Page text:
This is a retired product.
The Arduino BT is an Arduino board with built-in Bluetooth® module, allowing for wireless communication. To get started with the Arduino BT, follow the directions for the Arduino NG on your operating system (Windows, MacOS, Linux), with the following modifications:
First, pair the Arduino BT with your computer and create a virtual serial port for it. Look for a Bluetooth® device called ARDUINOBT and the pass code is 12345.
Select Arduino BT from the Tools | Board menu of the Arduino environment.
When uploading to the Arduino BT, you may need to press the reset button on the board shortly before (or shortly after) clicking upload in the Arduino software.
In most respects, the Arduino BT is similar to the Arduino Diecimila. Here are the main differences of BT board (besides the fact that it communicates over Bluetooth® instead of USB):
The Arduino BT is more fragile and easy to break than a regular Arduino board.
Don't power the board with more than 12 volts or reverse the polarity (power and ground pins) of your power supply, or you might kill the ATmega328P on the Arduino BT. Higher voltages or reversed polarity in the power supply can damage or destroy the board. The protection for reverse polarity connection is ONLY on the screw terminal. The Arduino BT can, however, run with a minimum of 2.5 volts, making it easier to power with batteries.
The microcontroller (an ATmega328P) on the Arduino BT is a physically smaller version of the chip on the USB Arduino boards. You can't remove it, so if you kill it, you need a new Arduino BT.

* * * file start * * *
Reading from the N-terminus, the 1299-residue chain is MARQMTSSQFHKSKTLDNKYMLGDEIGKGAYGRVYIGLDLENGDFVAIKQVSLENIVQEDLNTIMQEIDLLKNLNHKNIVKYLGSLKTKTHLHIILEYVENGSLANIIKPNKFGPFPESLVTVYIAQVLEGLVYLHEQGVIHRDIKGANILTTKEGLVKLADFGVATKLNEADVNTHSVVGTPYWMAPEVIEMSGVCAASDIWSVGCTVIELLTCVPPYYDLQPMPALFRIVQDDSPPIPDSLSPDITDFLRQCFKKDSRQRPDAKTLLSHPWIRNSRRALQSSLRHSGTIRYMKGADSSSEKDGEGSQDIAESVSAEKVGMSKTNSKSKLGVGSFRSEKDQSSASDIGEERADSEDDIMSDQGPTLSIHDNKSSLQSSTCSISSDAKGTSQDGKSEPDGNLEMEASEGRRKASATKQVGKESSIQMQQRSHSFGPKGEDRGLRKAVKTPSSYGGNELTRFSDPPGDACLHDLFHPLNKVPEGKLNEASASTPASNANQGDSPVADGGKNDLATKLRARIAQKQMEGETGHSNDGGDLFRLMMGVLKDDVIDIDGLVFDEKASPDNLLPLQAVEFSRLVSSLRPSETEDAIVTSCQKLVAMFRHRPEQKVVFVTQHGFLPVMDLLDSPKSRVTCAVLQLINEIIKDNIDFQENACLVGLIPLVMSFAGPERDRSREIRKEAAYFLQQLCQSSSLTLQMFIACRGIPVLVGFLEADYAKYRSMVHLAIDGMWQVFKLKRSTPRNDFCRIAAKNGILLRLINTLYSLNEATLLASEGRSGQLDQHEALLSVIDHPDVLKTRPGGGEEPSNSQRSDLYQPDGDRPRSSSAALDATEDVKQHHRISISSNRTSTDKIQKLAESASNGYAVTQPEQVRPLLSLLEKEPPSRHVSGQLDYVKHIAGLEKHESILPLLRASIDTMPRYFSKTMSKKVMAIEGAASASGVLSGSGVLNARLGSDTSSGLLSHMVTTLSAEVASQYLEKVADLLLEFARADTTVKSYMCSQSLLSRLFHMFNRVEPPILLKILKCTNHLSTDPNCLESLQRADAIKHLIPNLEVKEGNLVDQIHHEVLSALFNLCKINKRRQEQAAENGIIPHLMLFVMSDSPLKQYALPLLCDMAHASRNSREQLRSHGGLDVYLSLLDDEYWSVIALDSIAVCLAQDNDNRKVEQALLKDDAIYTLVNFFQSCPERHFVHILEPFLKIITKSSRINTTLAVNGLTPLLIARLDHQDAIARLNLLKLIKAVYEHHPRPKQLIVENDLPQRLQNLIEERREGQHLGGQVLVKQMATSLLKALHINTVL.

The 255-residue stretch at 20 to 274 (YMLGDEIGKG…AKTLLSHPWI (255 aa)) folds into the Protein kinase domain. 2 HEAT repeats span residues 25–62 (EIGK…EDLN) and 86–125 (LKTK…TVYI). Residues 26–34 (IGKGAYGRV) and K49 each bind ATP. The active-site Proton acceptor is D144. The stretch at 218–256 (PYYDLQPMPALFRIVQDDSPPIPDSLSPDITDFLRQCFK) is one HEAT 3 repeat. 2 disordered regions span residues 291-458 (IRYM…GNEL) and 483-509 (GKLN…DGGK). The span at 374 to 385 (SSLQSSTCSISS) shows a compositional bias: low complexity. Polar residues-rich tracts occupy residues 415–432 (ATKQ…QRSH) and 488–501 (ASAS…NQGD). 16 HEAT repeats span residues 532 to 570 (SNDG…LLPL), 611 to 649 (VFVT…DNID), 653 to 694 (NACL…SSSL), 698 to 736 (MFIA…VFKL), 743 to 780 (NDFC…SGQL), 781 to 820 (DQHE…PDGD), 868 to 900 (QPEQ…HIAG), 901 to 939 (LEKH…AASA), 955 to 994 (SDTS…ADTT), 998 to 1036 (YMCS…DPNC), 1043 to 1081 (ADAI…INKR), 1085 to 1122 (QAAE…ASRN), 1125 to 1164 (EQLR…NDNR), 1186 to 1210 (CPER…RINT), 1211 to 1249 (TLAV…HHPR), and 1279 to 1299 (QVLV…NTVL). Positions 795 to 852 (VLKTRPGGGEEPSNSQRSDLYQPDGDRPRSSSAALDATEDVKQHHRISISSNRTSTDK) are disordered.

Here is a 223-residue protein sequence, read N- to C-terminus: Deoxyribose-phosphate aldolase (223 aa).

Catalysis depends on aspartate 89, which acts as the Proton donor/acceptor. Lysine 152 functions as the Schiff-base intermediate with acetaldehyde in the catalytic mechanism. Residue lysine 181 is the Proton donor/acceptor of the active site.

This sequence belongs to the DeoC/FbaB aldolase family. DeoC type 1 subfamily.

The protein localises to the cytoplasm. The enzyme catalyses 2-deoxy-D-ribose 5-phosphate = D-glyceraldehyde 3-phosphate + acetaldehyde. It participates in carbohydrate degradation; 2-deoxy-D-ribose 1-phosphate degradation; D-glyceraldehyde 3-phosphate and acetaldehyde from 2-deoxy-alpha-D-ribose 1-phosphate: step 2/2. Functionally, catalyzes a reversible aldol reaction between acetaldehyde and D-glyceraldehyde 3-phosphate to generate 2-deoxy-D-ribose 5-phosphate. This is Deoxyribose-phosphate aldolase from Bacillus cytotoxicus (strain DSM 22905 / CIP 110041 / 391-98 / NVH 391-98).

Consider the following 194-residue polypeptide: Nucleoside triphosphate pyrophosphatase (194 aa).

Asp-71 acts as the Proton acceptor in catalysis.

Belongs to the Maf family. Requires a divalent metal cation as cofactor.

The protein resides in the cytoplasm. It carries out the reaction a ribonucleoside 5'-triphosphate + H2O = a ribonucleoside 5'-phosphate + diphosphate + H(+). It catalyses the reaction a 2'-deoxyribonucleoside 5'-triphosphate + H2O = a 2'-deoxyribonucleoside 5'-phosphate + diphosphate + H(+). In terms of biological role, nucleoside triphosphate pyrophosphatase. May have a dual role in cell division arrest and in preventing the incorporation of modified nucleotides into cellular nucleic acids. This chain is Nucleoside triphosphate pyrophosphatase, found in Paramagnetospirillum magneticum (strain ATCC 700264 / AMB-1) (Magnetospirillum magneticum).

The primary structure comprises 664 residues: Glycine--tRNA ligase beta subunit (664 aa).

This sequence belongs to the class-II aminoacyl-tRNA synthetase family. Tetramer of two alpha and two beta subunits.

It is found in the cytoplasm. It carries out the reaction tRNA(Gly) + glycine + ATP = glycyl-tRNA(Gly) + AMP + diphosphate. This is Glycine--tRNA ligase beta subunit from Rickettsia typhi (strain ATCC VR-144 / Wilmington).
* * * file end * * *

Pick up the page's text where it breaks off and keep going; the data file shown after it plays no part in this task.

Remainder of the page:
There are two extra analog inputs on the Arduino BT (8 total). Two of these, however, are not connected to the pin headers on the board; you'll need to solder something to the pads next to the numbers "6" and "7".
Pin 7 is connected to the reset pin of the Bluetooth® module; don't use it for anything (except resetting the module).
For more details, see the Arduino BT hardware page.
The on-board serial communication between the Bluetooth® module and the Arduino sketch (running on the ATmega328P) needs to be at 115200 baud (i.e. call Serial.begin(115200) in your setup() function). Communication between the Bluetooth® module and the computer can be at any baud rate.
Communication between the BT module and the computer can be temperamental. You might want to open the serial monitor a couple of seconds after resetting the board.
The text of the Arduino getting started guide is licensed under a Creative Commons Attribution-ShareAlike 3.0 License. Code samples in the guide are released into the public domain.